A Systems Biology Approach To Identify Dna Methylation Based Disease Biomarkers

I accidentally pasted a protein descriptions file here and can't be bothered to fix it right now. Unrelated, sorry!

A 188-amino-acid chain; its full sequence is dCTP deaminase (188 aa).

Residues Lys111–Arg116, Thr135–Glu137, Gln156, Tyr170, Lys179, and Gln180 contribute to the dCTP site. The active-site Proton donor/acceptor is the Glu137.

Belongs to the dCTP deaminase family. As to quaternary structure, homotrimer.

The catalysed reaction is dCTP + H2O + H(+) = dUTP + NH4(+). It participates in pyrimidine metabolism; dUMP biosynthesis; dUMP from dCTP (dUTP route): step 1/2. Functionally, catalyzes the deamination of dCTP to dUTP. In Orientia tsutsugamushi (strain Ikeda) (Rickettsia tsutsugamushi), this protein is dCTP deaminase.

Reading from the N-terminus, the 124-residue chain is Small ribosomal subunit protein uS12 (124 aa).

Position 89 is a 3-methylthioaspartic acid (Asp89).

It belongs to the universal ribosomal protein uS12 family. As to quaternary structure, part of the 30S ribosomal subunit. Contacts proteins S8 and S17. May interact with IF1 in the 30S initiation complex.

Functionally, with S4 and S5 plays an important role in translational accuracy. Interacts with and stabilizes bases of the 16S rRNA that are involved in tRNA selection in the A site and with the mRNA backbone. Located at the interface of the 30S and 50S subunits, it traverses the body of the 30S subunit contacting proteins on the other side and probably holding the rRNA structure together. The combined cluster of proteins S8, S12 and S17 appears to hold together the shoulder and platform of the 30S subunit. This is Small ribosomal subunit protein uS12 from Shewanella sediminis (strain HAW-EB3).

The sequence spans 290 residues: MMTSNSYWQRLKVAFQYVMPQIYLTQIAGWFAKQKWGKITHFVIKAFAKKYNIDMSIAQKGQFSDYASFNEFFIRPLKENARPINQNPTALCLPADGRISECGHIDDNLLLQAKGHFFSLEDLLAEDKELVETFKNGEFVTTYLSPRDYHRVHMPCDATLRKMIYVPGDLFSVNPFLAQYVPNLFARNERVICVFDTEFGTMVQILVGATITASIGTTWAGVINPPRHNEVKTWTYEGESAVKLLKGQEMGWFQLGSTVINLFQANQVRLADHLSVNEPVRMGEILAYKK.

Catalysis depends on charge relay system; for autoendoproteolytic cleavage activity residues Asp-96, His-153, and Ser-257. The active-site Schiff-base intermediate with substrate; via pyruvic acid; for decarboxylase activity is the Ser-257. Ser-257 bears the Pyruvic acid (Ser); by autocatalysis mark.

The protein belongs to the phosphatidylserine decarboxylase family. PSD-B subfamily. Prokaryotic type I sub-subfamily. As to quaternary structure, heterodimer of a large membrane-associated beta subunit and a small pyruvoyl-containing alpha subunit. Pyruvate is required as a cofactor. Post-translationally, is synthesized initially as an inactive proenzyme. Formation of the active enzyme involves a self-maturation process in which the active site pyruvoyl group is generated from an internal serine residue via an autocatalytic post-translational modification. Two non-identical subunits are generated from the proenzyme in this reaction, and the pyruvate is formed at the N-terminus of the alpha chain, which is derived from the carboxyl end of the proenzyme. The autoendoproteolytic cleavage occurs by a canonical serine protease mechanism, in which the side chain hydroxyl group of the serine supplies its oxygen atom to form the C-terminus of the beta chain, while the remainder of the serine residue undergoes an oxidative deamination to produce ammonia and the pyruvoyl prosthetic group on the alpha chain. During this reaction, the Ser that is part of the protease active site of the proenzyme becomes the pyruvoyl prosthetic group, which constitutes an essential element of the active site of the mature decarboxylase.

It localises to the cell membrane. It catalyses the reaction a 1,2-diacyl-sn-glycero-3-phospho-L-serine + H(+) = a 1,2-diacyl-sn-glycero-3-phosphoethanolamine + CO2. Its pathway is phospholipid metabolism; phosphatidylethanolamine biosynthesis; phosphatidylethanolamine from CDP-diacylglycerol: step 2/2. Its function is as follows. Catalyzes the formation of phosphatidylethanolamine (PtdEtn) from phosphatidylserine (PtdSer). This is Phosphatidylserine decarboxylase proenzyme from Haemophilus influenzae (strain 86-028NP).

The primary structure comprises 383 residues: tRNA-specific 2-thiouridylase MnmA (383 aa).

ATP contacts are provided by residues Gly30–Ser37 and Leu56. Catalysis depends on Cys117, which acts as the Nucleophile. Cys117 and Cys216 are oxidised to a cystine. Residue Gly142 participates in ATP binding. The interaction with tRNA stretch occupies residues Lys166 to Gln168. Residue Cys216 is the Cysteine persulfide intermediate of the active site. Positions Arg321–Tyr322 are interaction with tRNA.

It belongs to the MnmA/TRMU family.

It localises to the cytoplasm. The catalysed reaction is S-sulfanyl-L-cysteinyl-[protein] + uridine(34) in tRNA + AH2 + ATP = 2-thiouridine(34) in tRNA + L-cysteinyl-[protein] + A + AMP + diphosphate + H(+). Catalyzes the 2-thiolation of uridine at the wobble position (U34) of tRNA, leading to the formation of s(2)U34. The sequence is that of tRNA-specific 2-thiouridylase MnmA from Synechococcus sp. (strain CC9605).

Identifying a set of biomarkers that can accurately distinguish the patients from healthy individuals is one of the major challenges in medical science. Although several meta-analysis and multi-omics data integration approaches are currently available that aim to overcome this challenge, the majority of them either (i) do not integrate epigenetic data (i.e., DNA methylation) with other data types, or (ii) do not consider the complex ways in which genes interact. Methylation is known to play a vital role in the progression of many complex diseases such as cancer. In this thesis, we propose a novel computational framework that integrates (i) DNA methylation data, ii) gene expression data, and (iii) known pathway knowledge, in order to identify robust and reproducible diagnostic biomarkers. We illustrate our framework by identifying biomarkers for three important diseases: (i) colorectal adenocarcinoma, (ii) kidney renal clear cell carcinoma, and (iii) glioblastoma multiforme. We validate our panels of biomarkers by comparing them with the results of other three existing relevant computational approaches, as well as with 22 other established disease-specific signature panels using 1,994 additional samples obtained from 30 independent, validation-only datasets. The results show that the set of biomarkers identified by the proposed framework is able to distinguish the patients from healthy individuals with significantly higher sensitivity and specificity. compared to others.